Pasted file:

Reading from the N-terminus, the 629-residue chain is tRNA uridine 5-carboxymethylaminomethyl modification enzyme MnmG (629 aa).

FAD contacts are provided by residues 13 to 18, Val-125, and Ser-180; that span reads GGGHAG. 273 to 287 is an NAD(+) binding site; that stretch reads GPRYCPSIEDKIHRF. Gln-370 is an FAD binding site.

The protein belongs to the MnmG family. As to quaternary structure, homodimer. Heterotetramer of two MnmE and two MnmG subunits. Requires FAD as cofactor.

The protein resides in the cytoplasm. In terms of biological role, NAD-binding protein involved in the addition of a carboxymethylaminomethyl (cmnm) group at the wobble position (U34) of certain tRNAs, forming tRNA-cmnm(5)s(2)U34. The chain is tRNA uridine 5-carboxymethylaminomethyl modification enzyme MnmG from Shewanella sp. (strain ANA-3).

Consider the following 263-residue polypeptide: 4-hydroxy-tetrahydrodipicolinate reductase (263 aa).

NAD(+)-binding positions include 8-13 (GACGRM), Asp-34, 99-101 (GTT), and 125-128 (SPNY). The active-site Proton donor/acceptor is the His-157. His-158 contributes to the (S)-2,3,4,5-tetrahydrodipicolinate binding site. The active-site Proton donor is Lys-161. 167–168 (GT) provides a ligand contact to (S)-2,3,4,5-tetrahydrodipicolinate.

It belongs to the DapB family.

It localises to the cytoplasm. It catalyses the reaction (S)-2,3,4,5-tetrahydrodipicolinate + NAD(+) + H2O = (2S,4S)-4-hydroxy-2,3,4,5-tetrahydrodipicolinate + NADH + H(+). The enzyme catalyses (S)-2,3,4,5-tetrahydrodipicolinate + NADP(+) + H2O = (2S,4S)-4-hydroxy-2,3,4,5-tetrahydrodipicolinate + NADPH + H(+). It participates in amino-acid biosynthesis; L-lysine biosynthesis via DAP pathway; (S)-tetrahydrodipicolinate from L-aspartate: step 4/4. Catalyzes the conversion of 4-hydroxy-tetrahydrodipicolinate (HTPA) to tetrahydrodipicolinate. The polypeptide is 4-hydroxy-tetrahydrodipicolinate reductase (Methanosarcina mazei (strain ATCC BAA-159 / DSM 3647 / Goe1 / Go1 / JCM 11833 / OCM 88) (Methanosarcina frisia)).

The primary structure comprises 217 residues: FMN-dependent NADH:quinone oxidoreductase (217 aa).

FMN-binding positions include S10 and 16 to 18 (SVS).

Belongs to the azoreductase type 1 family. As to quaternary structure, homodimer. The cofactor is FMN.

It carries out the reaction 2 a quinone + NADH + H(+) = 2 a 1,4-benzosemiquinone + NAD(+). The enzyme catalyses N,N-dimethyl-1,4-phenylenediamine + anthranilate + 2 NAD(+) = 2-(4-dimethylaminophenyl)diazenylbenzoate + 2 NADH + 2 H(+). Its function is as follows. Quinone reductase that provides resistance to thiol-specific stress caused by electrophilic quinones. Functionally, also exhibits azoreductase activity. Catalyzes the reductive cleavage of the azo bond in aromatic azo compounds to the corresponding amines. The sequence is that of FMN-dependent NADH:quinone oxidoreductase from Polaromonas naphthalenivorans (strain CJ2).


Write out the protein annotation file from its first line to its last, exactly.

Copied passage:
Reading from the N-terminus, the 629-residue chain is tRNA uridine 5-carboxymethylaminomethyl modification enzyme MnmG (629 aa).

FAD contacts are provided by residues 13 to 18, Val-125, and Ser-180; that span reads GGGHAG. 273 to 287 is an NAD(+) binding site; that stretch reads GPRYCPSIEDKIHRF. Gln-370 is an FAD binding site.

The protein belongs to the MnmG family. As to quaternary structure, homodimer. Heterotetramer of two MnmE and two MnmG subunits. Requires FAD as cofactor.

The protein resides in the cytoplasm. In terms of biological role, NAD-binding protein involved in the addition of a carboxymethylaminomethyl (cmnm) group at the wobble position (U34) of certain tRNAs, forming tRNA-cmnm(5)s(2)U34. The chain is tRNA uridine 5-carboxymethylaminomethyl modification enzyme MnmG from Shewanella sp. (strain ANA-3).

Consider the following 263-residue polypeptide: 4-hydroxy-tetrahydrodipicolinate reductase (263 aa).

NAD(+)-binding positions include 8-13 (GACGRM), Asp-34, 99-101 (GTT), and 125-128 (SPNY). The active-site Proton donor/acceptor is the His-157. His-158 contributes to the (S)-2,3,4,5-tetrahydrodipicolinate binding site. The active-site Proton donor is Lys-161. 167–168 (GT) provides a ligand contact to (S)-2,3,4,5-tetrahydrodipicolinate.

It belongs to the DapB family.

It localises to the cytoplasm. It catalyses the reaction (S)-2,3,4,5-tetrahydrodipicolinate + NAD(+) + H2O = (2S,4S)-4-hydroxy-2,3,4,5-tetrahydrodipicolinate + NADH + H(+). The enzyme catalyses (S)-2,3,4,5-tetrahydrodipicolinate + NADP(+) + H2O = (2S,4S)-4-hydroxy-2,3,4,5-tetrahydrodipicolinate + NADPH + H(+). It participates in amino-acid biosynthesis; L-lysine biosynthesis via DAP pathway; (S)-tetrahydrodipicolinate from L-aspartate: step 4/4. Catalyzes the conversion of 4-hydroxy-tetrahydrodipicolinate (HTPA) to tetrahydrodipicolinate. The polypeptide is 4-hydroxy-tetrahydrodipicolinate reductase (Methanosarcina mazei (strain ATCC BAA-159 / DSM 3647 / Goe1 / Go1 / JCM 11833 / OCM 88) (Methanosarcina frisia)).

The primary structure comprises 217 residues: FMN-dependent NADH:quinone oxidoreductase (217 aa).

FMN-binding positions include S10 and 16 to 18 (SVS).

Belongs to the azoreductase type 1 family. As to quaternary structure, homodimer. The cofactor is FMN.

It carries out the reaction 2 a quinone + NADH + H(+) = 2 a 1,4-benzosemiquinone + NAD(+). The enzyme catalyses N,N-dimethyl-1,4-phenylenediamine + anthranilate + 2 NAD(+) = 2-(4-dimethylaminophenyl)diazenylbenzoate + 2 NADH + 2 H(+). Its function is as follows. Quinone reductase that provides resistance to thiol-specific stress caused by electrophilic quinones. Functionally, also exhibits azoreductase activity. Catalyzes the reductive cleavage of the azo bond in aromatic azo compounds to the corresponding amines. The sequence is that of FMN-dependent NADH:quinone oxidoreductase from Polaromonas naphthalenivorans (strain CJ2).